As somebody who loves words and English literature, I have often been assumed to be a natural enemy of the mathematical mind. And, if we’re being honest, my days of calculus and the hypotenuse are behind me, but, with those qualifications under my belt, I did learn that the worlds of words and numbers are […]
British queens – whether monarchs in their own right or married to a king – have had an impact on English language, as befits royalty. Perhaps most obvious is the use of their names to refer to historical periods (such as the Victorian or Elizabethan eras), but that is far from their only legacy to […]
While Isaac Newton could have watched anything fall to the ground for his Eureka moment – a cherry from a cherry tree, a peach from a peach tree, a partridge from a pear tree – the apple is undoubtedly the fruit with which he is most closely associated. Apparently, seeing an apple fall from a […]
If you’ve ever said Bob’s your uncle or called someone a smart Alec, you might have asked yourself: why do certain names appear in common English expressions? While several (such as Champagne Charlie, Billy-No-Mates, and Nosey Parker) began life as fictional characters in popular culture, others apparently refer to real individuals. We explore some of […]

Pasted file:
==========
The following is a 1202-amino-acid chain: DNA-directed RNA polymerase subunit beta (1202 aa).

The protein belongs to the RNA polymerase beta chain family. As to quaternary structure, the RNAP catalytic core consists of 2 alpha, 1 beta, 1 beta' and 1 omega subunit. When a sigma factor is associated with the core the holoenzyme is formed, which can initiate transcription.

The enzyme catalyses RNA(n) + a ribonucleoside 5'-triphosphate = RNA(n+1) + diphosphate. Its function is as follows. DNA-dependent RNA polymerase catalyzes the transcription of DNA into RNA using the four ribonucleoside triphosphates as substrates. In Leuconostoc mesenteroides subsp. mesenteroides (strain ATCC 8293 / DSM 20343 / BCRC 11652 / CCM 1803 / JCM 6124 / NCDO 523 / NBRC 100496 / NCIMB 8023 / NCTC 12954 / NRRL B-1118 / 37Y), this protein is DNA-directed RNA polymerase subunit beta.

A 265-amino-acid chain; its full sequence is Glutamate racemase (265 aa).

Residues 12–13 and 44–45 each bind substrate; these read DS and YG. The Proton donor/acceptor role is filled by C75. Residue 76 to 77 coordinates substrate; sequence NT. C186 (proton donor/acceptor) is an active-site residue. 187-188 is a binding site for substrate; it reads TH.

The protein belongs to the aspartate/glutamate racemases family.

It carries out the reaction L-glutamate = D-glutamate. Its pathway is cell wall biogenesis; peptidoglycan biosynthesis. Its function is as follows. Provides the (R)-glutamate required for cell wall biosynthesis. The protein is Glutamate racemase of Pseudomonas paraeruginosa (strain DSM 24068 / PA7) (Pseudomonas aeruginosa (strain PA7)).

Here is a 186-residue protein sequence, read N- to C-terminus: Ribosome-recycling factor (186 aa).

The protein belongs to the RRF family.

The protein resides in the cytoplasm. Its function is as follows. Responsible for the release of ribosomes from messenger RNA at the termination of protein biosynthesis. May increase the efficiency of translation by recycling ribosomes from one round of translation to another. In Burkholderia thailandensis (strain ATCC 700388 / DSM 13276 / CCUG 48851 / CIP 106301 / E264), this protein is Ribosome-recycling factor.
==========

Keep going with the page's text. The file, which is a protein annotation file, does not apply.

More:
The film Exodus, directed by Ridley Scott and released this month, is part of a continuing trend of depicting the Bible on screen. Noah was released earlier in 2014, and Christian scripture has long provided material for the silver screen – from The Passion of the Christ and The Ten Commandments to (more tangentially) Monty Python’s […]
6 November is World Saxophone Day, apparently. It’s the anniversary of the day the inventor was born – we’ll share his name a little later. We thought it was a good opportunity to produce an alphabet of interesting instrument names, from accordion to zither. As far as possible, we’ve tried to stick to common instruments […]
We recently tested non-Brits on their knowledge of British English; now it’s time to turn the tables and see how well English-speakers outside of North America can handle the mysteries of American English. Have a go, and let us know how you do. Good luck!
Word of the Day: concertante - denoting music containing one or more solo parts...... ow.ly/35fwFo